Okay, it’s not Bonn, but I know a great many readers are Blues fans and Stollwerk is only a tram ride away in Cologne. That’s how I excuse leaving Bonn on Saturday – oh, and the fact that it was a rare chance to see the legendary Walter Trout after his paperthin brush with the grim reaper. But honestly, with Danny Bryant and Layla Zoe also on offer, what else could a poor boy do? Cologne and the very first Blues Alive Festival, here I come…
It’s my first ever visit to Stollwerk and I’m impressed. A nice sized hall that’s bigger than Bonn Harmonie but not so big that it gets impersonal. There’s a balcony of sorts but only wide enough for one row of people and standing only. There’s a stage that looks like it could take an orchestra if required, but today, although it’s ‘just’ taking the Blues it has to cater for three bands and two drum-kits. As a result there is an extra ‘block’ of stage leading out into the audience at a height that says anyone standing here will literally be someone to look up to.
Danny Bryant decides, wisely, to ply his musical trade stage right of the aforementioned stage block. My last sighting of Danny was in Bonn recently during recording of his excellent ‘Big Band’ disc. In comparison today’s trio seems sparse – until he plugs and plays that is. I loved the smooth sound and textures that the Big Band layed down, but Danny made his name and reputation playing rough hewn guitar with a sparse vocal and it’s easy to see why his name got made with such a combo this evening.
‘Prisoner of the Blues’ is Danny at his songwriting best and we are all happy to be taken prisoner by his enthusiasm tonight. There’ a sparkle about his performance. Maybe because he knows he has to prove himelf as a guitar-slinger before the real ‘bad-ass’ guitarman hits town later on. Maybe it’s also because he’s been asked to join that ‘bad-ass’ for a jam session later on?
‘Slow suicide’, ‘Take me Higher’, ‘Blood Money’. Songs that sounded good with a brass backing section, but heck, they sound ‘right’ with just a bass and drums. Like this was how they were meant to be. By sets end there’s a stunning ‘All Along the Watchtower’ that lays down the six string gauntlet for Jan Laacks and Walter Trout in no uncertain terms. Maybe Walter is sizing Danny up for a guitar duel after that one? We will soon know. Before that however we have another excellent guitarist to entertain us and Canada’s darling of the Blues.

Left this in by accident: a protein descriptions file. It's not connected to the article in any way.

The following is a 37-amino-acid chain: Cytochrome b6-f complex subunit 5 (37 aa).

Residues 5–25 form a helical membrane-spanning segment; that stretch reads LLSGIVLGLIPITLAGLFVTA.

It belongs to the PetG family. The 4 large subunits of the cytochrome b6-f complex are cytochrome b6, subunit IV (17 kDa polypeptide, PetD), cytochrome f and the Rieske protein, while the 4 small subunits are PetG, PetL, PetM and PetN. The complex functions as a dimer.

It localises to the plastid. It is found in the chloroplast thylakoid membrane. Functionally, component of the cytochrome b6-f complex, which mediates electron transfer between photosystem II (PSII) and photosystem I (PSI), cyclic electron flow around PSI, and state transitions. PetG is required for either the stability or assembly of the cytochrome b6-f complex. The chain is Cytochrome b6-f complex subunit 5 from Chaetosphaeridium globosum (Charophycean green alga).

Layla Zoe’s choice of a floaty long dress is both beautiful and fortunate as she finds herself slightly stranded on the aforementioned front stage blocks in front of the two drum kits and with fans literally at her feet. Those that weren’t fans at 8.30 very definitely were an hour later as Layla delivered one of the best performances I’ve seen from her (and I’ve seen a number now). As the only lady on tonights bill ‘Backstage Queen’ was an appropriate number to get things started and it didn’t take too long for the whole audience to become Laya’s willing subjects as, despite the strong start, the band grew and the quality somehow managed to get better and better.
I’ve been a fan of Jan Laacks for a while now. Yes there are better rocking guitar men out there like Jason Barwick and greater blues guitarists like Henrik Freischlader but Jan is a favourite of mine because he perfectly walks the fine line between genres. Remember that famous criticism of Walter Trout playing ‘Too many notes too loud’? Well Jan always manages to play just the right amount of notes at just the right volume. He’s the perfect guitarist to have watching your back and the combination of Layla’s killing vocal talents and Jan’s spot-on guitar instincts makes them, in my humble opinion, one of the best live Blues acts touring Europe today. I love his use of a stomp box to recreate the old voice-box sound and if you can tear yourself away from Layla kneeling at his feet he really is a bit special on that guitar. Rhythm duo Christoph Hübner on bass and Claus Schülte on drums were new to me but seemed the perfect duo for the job in this case – always underpinning Laacks and Zoe without being flashy or intrusive.